• Richard Butler

In Praise of Ordinary Times


The months between Pentecost and All Saints Day are called Ordinary Time (or, if you prefer, Trinity) in the Church calendar. That’s five months of Ordinary Time – a substantial part of the year. It’s a period without major festivals and we are about a quarter of the way through it now. Putting it that way sounds as though I am wishing it away, but I am not. Ordinary time in the church calendar is the plain background against which the special days in the year can stand out in glorious contrast. It’s the time when the church settles into a rhythm of daily and weekly worship in which our faith can gradually become embedded into our ordinary lives.


Speaking of ordinary lives, for most of us they too are ordinary time punctuated by festivals. Football and tennis fans will see the past fortnight as festival time and we may still not be mentally ready to return to our ordinary time. But in the end most of us do need to settle back into the rhythm of our ordinary lives because they too are the background against which our festival days can stand out in contrast. If you party every day, each day ceases to be party time and we can no longer see or appreciate the high points which life can bring. As R.S. Thomas put it “I have seen the sun break through to illuminate a small field for a while, and gone my way and forgotten it. But that was the pearl of great price…” (The Bright Field).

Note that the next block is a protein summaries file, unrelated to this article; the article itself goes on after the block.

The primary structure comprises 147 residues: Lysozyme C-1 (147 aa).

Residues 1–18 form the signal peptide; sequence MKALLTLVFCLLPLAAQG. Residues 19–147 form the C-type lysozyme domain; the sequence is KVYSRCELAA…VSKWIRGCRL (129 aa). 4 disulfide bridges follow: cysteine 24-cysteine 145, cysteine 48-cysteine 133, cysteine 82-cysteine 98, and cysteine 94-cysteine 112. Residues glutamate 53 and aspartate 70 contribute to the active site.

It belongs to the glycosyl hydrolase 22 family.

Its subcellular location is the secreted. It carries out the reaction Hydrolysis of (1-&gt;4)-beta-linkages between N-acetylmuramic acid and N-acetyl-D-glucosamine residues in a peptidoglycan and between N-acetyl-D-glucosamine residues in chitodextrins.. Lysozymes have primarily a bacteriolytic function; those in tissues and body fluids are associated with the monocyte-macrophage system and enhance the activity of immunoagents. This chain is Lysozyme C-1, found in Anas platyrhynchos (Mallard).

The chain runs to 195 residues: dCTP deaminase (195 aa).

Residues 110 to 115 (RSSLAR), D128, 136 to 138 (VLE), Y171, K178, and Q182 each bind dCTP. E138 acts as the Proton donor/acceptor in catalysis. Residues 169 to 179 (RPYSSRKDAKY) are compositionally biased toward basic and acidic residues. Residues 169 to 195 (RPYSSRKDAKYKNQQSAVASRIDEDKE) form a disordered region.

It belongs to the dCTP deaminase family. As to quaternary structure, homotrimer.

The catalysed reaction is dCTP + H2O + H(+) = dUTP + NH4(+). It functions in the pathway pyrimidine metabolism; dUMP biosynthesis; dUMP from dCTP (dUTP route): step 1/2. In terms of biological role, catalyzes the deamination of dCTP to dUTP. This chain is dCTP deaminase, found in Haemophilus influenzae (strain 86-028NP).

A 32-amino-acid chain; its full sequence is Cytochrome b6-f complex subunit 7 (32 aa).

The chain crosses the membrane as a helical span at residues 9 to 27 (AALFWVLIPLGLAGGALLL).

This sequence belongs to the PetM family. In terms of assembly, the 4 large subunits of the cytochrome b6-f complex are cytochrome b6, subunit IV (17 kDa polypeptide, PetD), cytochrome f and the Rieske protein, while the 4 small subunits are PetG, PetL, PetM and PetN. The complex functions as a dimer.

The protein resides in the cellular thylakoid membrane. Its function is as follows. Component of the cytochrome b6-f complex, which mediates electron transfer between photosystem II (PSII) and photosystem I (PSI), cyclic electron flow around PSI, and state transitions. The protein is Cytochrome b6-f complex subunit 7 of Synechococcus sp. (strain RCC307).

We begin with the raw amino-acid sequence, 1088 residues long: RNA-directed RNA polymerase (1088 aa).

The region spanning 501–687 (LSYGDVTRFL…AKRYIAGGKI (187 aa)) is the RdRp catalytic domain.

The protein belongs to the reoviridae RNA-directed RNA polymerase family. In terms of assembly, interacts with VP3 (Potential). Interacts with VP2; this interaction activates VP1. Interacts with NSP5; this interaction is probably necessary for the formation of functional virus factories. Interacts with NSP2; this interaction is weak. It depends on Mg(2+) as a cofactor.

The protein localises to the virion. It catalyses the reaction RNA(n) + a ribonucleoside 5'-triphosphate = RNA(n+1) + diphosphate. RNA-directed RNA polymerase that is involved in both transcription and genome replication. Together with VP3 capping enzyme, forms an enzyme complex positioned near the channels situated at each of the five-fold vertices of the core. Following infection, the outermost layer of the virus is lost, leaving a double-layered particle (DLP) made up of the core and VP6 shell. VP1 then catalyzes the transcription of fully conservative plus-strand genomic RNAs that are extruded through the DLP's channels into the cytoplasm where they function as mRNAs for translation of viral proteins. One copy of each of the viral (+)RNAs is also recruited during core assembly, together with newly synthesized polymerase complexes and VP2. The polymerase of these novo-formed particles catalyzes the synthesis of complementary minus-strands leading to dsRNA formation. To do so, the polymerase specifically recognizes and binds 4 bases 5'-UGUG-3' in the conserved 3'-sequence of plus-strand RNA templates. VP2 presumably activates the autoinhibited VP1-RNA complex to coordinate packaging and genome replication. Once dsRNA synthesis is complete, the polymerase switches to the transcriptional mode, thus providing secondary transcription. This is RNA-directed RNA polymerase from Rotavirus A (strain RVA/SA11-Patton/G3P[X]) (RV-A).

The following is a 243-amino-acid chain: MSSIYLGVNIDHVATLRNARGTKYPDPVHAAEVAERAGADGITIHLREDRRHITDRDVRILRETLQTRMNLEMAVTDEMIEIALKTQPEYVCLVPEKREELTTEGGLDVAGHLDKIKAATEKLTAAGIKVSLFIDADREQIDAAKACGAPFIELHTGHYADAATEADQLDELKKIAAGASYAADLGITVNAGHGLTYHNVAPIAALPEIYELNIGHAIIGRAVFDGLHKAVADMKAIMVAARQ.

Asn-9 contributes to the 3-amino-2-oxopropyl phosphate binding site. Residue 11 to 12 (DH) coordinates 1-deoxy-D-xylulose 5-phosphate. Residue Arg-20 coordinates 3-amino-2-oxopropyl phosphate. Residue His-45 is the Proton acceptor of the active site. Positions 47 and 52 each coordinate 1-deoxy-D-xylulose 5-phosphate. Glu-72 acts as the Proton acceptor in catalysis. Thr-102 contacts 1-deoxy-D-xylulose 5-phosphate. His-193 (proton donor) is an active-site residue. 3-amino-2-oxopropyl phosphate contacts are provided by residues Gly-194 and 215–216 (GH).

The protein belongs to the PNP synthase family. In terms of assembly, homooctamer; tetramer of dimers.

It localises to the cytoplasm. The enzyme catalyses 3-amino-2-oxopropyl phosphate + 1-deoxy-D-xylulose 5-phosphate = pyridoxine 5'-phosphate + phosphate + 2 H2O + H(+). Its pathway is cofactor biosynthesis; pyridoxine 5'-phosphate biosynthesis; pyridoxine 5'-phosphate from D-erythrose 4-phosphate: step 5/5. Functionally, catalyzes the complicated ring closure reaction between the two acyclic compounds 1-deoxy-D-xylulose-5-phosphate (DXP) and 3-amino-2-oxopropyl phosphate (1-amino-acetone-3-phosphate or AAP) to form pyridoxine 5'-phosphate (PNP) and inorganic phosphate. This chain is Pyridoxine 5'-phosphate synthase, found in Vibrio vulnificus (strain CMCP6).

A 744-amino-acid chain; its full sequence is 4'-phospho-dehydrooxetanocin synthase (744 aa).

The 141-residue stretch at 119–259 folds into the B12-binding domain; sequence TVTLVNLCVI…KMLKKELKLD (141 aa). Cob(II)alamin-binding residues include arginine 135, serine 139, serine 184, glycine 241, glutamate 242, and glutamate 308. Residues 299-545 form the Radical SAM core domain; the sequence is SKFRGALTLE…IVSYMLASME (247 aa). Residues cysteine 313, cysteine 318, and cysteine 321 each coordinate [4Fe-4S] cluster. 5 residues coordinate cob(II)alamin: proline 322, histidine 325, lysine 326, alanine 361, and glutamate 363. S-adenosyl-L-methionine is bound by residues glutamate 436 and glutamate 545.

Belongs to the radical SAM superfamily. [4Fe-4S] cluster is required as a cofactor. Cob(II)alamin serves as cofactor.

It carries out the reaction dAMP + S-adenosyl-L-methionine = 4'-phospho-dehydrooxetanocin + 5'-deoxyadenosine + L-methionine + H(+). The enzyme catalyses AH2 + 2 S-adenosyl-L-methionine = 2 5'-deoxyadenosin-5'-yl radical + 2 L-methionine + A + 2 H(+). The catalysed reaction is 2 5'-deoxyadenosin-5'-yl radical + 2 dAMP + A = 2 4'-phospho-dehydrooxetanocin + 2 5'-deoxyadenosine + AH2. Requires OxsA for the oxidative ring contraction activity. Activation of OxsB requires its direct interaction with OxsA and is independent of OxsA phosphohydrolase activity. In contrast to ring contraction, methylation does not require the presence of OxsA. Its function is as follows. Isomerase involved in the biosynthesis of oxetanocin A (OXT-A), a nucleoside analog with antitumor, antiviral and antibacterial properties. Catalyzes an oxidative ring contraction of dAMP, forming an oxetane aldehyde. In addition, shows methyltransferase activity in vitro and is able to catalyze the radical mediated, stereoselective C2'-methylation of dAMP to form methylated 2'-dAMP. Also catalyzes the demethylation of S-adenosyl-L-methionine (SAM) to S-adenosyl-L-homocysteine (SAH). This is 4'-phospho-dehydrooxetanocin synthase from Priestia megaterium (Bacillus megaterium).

If you are coming down from the highs of the Euros or Wimbledon, don’t regret or fight your return to ordinary time. Celebrate the refreshment and growth which it brings, to sharpen the pleasure and anticipation of the next festival.


Faithful God,

We thank you for the festival times in our lives,

The occasions when life is lived with energy in technicolour,

But we thank you too for the ordinary times in our lives,

For the chance to settle into a rhythm,

For the chance to live a life closer to you,

To shape ourselves closer to your Son,

Jesus Christ our Lord.

Amen


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